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Michael Sandel writes:
Mobilizing to confront the pandemic and, eventually, to reconstruct the shattered economy, requires not only medical and economic expertise but moral and political renewal. We need to ask a basic question that we have evaded over these last decades: What do we owe one another as citizens?…
We need to better reward the social and economic contributions of work done by the majority of Americans, who don’t have college degrees. And we need to reckon with the morally corrosive downsides of meritocracy….
But as an answer to inequality, the rhetoric of rising — the promise that the talented will be able to climb the ladder of success — has a dark side. Part of the problem is that we fail to live up to the meritocratic principles we proclaim. For example, most students at highly selective colleges and universities come from affluent families. At many elite colleges, including Yale and Princeton, there are more students from the top 1 percent than from the entire bottom 60 percent of the country.
There is also a deeper problem: Even a perfect meritocracy, in which opportunities for advancement were truly equal, would corrode solidarity. Focusing on helping the talented clamber up the ladder of success can keep us from noticing that the rungs on the ladder are growing further and further apart.
Meritocracies also produce morally unattractive attitudes among those who make it to the top. The more we believe that our success is our own doing, the less likely we are to feel indebted to, and therefore obligated to, our fellow citizens. The relentless emphasis on rising and striving encourages the winners to inhale too deeply of their success, and to look down on those who lack meritocratic credentials….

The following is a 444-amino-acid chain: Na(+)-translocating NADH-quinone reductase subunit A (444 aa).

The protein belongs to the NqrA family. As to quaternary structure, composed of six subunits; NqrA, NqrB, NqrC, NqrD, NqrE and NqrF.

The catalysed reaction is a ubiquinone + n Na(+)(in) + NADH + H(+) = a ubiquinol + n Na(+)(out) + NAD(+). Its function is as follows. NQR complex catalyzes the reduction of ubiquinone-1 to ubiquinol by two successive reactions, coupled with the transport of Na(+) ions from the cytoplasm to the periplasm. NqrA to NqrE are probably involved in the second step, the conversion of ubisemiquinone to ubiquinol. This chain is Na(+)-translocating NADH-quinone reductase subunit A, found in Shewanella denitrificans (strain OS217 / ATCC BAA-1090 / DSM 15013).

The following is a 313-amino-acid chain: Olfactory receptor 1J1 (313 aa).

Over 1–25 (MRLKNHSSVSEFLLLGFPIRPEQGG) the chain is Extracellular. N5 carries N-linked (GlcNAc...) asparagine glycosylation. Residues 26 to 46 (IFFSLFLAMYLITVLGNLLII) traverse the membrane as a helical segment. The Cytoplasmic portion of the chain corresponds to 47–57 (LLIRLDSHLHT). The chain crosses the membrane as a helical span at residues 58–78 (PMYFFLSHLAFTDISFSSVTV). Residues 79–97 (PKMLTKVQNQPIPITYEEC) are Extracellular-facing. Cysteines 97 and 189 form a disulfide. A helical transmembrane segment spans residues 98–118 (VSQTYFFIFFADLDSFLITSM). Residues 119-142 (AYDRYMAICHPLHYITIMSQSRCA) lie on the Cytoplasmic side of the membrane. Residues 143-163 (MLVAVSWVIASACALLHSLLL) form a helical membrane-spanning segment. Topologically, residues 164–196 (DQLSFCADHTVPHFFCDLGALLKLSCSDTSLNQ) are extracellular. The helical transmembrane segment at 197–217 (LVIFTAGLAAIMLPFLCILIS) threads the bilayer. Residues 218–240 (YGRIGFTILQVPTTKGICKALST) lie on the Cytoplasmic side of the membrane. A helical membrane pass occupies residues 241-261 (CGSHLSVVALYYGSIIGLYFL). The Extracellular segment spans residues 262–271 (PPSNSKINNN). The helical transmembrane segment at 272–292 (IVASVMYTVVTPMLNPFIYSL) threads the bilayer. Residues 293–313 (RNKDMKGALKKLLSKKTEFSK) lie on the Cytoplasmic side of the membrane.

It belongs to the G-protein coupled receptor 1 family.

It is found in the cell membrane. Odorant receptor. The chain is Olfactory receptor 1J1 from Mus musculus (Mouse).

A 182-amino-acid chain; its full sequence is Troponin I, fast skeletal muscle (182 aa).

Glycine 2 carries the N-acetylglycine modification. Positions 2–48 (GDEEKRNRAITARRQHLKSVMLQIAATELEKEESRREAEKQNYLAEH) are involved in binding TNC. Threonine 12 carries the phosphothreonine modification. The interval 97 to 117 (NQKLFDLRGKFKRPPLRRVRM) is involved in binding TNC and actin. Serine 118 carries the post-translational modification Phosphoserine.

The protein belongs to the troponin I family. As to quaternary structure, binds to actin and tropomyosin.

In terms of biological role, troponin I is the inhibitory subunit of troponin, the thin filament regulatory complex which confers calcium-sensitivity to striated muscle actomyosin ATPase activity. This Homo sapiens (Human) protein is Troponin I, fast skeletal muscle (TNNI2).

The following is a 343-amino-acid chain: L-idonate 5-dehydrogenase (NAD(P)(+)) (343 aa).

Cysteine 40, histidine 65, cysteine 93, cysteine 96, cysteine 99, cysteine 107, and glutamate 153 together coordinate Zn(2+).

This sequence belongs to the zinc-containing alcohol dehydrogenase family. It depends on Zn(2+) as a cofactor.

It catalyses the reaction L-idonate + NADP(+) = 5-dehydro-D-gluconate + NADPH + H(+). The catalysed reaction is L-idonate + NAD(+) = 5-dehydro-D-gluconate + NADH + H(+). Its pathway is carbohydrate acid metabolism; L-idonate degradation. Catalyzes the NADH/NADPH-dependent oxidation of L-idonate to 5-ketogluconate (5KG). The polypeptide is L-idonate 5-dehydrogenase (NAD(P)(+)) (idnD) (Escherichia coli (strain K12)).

Meritocratic hubris and the resentment it provokes are at the heart of the populist backlash against elites. They are also potent sources of social and political polarization. One of the deepest political divides in politics today is between those with and those without a four-year college degree.
In recent decades, governing elites have done little to make life better for the nearly two-thirds of Americans who do not have a college degree. And they have failed to confront what should be one of the central questions of our politics: How can we ensure that Americans who do not inhabit the privileged ranks of the professional classes find dignified work that enables them to support a family, contribute to their community and win social esteem?…
At a time when finance has claimed a greater share of corporate profits, many who labor in the real economy, producing useful goods and services, have not only endured stagnant wages and uncertain job prospects; they have also come to feel that society accords less respect to the kind of work they do.
The coronavirus pandemic has suddenly forced us to reconsider what social and economic roles matter most.
Many of the essential workers during this crisis are performing jobs that do not require college degrees; they are truckers, warehouse workers, delivery workers, police officers, fire fighters, utility maintenance workers, sanitation workers, supermarket cashiers, stock clerks, nurse assistants, hospital orderlies and home care providers….
Beyond thanking them for their service, we should reconfigure our economy and society to accord such workers the compensation and recognition that reflects the true value of their contributions — not only in an emergency but in our everyday lives….
It requires deliberating as democratic citizens about what constitutes a contribution to the common good, and how such contributions should be rewarded — without assuming that markets can decide these questions on their own….
We need to ask whether reopening the economy means going back to a system that, over the past four decades, pulled us apart, or whether we can emerge from this crisis with an economy that enables us to say, and to believe, that we are all in this together.